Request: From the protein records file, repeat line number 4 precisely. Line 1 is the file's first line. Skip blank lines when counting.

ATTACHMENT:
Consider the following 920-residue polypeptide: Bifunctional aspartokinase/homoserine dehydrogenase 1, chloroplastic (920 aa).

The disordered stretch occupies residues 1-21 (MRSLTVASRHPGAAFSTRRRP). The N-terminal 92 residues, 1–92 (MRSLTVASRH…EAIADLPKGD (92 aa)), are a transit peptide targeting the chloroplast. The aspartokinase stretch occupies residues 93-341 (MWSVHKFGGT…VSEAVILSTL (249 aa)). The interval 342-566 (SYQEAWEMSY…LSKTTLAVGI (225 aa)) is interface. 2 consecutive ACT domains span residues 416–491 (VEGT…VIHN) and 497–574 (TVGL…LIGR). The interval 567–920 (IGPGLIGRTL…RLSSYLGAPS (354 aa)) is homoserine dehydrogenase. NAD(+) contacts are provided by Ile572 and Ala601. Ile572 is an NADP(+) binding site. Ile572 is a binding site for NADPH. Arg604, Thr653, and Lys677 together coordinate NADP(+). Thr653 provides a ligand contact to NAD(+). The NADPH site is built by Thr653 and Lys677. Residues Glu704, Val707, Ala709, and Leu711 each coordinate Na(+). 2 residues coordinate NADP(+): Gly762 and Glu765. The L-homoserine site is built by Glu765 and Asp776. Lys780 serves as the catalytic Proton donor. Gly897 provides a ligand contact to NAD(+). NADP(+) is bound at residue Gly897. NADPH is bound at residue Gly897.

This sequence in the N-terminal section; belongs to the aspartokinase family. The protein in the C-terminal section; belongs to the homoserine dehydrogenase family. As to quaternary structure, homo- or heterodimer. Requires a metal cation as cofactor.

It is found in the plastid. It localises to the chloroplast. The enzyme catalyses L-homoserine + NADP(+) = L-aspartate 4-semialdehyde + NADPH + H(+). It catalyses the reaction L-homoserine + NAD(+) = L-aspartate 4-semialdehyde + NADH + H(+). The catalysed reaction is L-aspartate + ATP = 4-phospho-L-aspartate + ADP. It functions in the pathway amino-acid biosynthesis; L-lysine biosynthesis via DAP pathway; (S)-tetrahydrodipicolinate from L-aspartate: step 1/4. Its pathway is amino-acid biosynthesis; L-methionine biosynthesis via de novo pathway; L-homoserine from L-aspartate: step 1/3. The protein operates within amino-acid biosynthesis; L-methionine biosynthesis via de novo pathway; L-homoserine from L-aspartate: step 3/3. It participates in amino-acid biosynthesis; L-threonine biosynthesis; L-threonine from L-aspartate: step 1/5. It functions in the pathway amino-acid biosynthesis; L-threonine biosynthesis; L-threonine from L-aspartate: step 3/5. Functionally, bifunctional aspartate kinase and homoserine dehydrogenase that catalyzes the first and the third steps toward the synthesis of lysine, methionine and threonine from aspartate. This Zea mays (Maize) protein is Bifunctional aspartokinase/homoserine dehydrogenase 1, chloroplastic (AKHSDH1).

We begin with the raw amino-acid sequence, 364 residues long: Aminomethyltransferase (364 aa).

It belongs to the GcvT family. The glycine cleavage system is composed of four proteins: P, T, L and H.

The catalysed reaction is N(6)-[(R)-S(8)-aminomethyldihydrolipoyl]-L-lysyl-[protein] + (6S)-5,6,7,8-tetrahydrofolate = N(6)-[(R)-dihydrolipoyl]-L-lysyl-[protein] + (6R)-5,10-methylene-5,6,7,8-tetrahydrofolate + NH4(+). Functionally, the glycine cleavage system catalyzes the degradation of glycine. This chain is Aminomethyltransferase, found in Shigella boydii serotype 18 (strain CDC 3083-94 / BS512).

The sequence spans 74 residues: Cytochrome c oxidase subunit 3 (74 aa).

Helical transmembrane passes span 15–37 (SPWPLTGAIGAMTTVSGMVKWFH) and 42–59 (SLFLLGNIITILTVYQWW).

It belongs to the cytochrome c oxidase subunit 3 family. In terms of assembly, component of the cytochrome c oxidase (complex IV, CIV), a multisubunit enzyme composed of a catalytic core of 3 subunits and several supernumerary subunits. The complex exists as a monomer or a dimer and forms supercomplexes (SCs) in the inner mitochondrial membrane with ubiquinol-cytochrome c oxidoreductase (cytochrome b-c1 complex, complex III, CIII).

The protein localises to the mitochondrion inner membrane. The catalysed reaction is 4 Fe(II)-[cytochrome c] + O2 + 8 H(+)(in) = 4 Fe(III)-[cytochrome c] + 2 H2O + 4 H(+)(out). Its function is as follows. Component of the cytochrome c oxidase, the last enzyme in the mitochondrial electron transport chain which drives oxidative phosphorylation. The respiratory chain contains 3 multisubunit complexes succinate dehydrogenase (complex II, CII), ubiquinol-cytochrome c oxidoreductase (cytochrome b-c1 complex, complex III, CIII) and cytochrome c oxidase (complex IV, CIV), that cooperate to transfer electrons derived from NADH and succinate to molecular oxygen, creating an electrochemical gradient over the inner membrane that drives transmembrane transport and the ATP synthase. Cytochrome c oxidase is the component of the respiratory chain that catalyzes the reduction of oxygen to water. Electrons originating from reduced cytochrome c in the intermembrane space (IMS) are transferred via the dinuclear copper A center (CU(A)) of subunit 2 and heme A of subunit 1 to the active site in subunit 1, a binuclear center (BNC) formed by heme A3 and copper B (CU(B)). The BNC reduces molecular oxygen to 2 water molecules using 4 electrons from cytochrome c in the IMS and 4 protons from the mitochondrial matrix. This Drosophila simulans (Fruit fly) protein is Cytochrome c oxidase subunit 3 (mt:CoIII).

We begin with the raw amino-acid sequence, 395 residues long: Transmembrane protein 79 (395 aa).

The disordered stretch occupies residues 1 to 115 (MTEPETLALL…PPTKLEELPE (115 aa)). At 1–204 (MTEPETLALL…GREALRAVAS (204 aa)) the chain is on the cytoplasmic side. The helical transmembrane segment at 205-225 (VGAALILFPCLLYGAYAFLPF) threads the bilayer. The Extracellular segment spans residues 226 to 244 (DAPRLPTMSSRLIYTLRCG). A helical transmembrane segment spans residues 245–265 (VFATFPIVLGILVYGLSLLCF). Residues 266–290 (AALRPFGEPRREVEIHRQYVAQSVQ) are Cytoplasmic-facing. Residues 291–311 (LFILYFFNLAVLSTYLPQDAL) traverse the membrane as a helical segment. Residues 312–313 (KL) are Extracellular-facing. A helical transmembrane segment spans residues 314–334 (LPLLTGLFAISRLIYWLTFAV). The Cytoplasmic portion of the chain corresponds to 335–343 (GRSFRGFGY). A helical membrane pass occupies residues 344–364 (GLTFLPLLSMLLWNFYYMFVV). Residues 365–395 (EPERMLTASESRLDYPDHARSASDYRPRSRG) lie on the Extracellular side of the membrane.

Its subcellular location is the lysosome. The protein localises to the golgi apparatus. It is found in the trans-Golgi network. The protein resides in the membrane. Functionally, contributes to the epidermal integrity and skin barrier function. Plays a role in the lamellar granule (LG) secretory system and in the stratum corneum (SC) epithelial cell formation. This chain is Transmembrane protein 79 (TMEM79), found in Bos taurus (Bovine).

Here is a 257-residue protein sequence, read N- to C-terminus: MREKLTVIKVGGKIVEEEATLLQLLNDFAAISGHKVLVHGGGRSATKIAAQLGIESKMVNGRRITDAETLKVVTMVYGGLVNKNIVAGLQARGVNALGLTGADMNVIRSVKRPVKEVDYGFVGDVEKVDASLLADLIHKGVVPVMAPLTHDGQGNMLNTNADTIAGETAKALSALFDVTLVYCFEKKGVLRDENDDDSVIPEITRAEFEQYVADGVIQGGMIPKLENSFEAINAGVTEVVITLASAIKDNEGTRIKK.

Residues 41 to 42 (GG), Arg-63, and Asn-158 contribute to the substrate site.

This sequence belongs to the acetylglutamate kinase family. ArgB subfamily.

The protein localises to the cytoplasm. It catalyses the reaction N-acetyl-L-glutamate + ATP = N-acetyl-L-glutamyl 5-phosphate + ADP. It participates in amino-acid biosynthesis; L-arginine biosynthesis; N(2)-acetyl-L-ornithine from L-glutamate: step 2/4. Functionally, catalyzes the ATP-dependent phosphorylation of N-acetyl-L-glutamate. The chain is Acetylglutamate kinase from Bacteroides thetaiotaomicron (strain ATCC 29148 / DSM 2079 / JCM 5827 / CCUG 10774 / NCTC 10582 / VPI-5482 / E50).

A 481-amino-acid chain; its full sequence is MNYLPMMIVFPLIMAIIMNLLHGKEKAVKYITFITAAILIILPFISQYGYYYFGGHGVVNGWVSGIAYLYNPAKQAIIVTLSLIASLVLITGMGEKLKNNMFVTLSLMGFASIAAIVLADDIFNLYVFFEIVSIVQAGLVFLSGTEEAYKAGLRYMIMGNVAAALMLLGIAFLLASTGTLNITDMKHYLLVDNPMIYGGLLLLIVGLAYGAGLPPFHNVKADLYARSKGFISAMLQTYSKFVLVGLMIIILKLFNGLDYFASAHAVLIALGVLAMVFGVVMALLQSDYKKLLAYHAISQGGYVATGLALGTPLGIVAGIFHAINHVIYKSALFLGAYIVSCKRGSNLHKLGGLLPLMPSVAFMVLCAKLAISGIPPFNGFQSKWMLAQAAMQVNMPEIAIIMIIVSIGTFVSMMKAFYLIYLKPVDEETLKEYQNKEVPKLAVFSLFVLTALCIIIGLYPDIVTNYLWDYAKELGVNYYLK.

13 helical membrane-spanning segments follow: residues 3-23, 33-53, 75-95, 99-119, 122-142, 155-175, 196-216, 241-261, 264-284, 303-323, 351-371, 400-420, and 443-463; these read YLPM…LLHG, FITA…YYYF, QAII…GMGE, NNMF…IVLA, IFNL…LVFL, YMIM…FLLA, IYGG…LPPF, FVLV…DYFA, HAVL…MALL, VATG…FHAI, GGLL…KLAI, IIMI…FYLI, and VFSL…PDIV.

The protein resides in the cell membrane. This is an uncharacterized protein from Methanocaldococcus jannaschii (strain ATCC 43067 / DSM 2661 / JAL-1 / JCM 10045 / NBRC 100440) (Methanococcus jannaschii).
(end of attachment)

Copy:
It is found in the plastid. It localises to the chloroplast. The enzyme catalyses L-homoserine + NADP(+) = L-aspartate 4-semialdehyde + NADPH + H(+). It catalyses the reaction L-homoserine + NAD(+) = L-aspartate 4-semialdehyde + NADH + H(+). The catalysed reaction is L-aspartate + ATP = 4-phospho-L-aspartate + ADP. It functions in the pathway amino-acid biosynthesis; L-lysine biosynthesis via DAP pathway; (S)-tetrahydrodipicolinate from L-aspartate: step 1/4. Its pathway is amino-acid biosynthesis; L-methionine biosynthesis via de novo pathway; L-homoserine from L-aspartate: step 1/3. The protein operates within amino-acid biosynthesis; L-methionine biosynthesis via de novo pathway; L-homoserine from L-aspartate: step 3/3. It participates in amino-acid biosynthesis; L-threonine biosynthesis; L-threonine from L-aspartate: step 1/5. It functions in the pathway amino-acid biosynthesis; L-threonine biosynthesis; L-threonine from L-aspartate: step 3/5. Functionally, bifunctional aspartate kinase and homoserine dehydrogenase that catalyzes the first and the third steps toward the synthesis of lysine, methionine and threonine from aspartate. This Zea mays (Maize) protein is Bifunctional aspartokinase/homoserine dehydrogenase 1, chloroplastic (AKHSDH1).